Interviews

Boilermaker: A Job in the AT&SF Backshops

By Monika Ghattas

Excerpts from an oral interview with Bonifacio Anaya, Jun. 1999

The life of Bonifacio Anaya illustrates some of the principal features of Albuquerque during the first half of the twentieth century. There was a boyhood in Barelas, a neighborhood close to downtown and rich in social and community activities. To the south and west were the orchards and fields of South Valley farmers and beyond that the Rio Grande, the favorite summer destination for all the younger generation. “I remember swimming and fishing all summer long and sometimes we climbed over fences to steal ripe watermelons,” recalls Anaya. On the eastside was the railroad. Like the river it was a demarcation line that divided the city from north to south. Long before he actually went to work there, Anaya was much influenced by the railroad. The railroad yards, bordered by all kinds of interesting stores and commercial establishments, were the most exciting area in the city. Lots of people came and went and here was where most of his brothers and neighbors worked. Even the railroad yard whistle that signaled shift changes, lunch breaks for the workers, and other important railroad activities, was a conventional part of his day.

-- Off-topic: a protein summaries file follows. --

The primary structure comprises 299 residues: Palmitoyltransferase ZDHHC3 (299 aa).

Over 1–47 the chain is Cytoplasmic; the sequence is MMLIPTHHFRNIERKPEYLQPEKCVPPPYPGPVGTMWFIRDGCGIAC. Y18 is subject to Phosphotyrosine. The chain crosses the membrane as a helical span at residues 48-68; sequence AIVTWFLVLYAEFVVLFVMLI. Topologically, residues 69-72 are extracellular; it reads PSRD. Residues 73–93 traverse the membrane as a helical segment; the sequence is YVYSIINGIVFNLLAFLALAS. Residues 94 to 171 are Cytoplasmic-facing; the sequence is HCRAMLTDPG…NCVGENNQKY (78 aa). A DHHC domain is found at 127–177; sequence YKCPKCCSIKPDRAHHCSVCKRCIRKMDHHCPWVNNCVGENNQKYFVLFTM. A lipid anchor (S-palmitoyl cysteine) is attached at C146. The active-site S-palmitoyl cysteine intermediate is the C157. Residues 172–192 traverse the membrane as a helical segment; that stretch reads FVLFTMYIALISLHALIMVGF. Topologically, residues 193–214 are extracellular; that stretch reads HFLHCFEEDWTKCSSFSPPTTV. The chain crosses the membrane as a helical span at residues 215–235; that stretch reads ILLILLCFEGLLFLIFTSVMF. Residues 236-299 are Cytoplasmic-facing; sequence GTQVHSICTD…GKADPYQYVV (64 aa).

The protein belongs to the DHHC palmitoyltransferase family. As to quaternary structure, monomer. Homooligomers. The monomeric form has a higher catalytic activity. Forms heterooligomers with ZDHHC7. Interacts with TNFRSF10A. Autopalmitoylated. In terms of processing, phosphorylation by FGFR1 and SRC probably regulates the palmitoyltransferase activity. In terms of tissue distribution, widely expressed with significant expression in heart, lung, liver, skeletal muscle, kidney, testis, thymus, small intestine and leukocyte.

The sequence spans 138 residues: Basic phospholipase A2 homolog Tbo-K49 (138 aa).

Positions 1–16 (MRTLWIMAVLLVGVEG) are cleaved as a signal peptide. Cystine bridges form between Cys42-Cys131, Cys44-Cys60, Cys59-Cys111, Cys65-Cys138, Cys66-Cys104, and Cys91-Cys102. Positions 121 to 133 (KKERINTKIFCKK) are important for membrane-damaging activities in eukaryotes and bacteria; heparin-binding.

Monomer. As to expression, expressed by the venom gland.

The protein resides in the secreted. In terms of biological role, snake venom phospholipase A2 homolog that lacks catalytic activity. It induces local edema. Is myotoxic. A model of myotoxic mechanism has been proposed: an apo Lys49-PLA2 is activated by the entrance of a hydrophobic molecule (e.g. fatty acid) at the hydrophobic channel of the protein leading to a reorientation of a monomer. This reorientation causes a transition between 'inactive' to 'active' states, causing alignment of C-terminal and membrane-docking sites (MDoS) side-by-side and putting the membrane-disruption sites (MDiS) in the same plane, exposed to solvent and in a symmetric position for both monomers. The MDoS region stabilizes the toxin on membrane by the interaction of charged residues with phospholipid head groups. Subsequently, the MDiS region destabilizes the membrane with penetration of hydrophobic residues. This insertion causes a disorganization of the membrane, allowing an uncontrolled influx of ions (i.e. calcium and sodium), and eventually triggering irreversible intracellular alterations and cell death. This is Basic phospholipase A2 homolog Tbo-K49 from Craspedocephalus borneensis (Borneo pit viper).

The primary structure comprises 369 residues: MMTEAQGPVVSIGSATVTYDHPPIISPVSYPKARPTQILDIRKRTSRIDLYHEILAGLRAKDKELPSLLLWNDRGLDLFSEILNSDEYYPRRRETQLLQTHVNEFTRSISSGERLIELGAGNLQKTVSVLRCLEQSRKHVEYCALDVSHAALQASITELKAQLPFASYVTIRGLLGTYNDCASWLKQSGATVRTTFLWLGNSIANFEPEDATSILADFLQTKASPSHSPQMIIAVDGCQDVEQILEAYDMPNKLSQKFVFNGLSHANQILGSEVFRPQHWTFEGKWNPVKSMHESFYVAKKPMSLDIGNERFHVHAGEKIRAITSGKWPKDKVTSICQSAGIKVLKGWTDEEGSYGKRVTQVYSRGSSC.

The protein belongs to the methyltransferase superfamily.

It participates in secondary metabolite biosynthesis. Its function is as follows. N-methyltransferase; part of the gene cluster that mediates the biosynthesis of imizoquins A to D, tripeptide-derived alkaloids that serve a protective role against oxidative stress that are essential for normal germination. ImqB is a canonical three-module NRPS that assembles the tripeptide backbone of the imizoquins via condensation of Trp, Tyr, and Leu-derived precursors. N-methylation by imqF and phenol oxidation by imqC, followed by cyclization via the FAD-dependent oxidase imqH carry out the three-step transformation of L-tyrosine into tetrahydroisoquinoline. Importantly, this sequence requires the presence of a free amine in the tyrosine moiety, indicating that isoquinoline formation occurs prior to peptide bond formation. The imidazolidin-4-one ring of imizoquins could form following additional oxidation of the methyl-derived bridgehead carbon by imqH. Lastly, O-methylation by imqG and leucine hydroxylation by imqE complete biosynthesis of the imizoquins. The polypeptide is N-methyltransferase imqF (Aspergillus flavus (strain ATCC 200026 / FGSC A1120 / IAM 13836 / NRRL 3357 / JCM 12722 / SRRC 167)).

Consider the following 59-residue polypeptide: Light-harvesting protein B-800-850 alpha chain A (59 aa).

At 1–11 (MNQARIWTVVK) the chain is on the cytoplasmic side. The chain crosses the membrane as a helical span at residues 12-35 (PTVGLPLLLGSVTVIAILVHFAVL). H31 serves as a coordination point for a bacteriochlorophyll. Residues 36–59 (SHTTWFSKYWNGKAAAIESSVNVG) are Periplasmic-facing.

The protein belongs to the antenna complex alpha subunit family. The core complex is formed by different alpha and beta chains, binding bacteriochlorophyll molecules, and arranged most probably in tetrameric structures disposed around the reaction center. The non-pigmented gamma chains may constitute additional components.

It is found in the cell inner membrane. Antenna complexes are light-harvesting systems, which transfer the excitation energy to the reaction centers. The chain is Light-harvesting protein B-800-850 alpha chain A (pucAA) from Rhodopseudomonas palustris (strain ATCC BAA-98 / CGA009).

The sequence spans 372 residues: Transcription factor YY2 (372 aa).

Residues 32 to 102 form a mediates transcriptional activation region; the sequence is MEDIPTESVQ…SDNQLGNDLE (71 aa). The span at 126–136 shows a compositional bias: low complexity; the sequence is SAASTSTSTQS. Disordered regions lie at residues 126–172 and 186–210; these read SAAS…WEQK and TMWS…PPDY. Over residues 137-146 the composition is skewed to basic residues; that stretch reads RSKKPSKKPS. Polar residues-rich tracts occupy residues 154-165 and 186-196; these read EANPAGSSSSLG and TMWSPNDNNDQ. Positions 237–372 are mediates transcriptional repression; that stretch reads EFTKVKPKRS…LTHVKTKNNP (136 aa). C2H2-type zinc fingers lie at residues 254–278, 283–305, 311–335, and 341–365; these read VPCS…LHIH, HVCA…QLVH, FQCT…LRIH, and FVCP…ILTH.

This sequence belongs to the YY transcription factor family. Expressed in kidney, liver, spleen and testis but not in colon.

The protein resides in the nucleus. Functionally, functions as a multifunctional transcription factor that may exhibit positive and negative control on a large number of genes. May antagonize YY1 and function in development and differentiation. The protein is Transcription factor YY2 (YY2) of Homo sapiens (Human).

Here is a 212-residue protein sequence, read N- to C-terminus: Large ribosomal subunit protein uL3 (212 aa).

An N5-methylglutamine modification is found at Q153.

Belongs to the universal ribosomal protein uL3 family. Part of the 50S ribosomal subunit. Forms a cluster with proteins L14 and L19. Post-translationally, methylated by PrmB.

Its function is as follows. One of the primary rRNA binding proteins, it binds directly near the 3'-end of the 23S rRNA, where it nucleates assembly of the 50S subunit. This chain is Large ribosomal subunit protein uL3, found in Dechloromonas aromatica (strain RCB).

Anaya went to work for the railroad in the late 1930s and continued through World War II. His job brought him an exemption from the draft; after the war he moved to California to work in the shipyards for several years. At the railroad Anaya was a boilermaker, who serviced the boilers on steam locomotives. More than half a century later he still remembers that each steam locomotive had around 800 bolts and three miles of tubing. For this work he was paid $2.00 a day-a very good wage for that day as he still contends.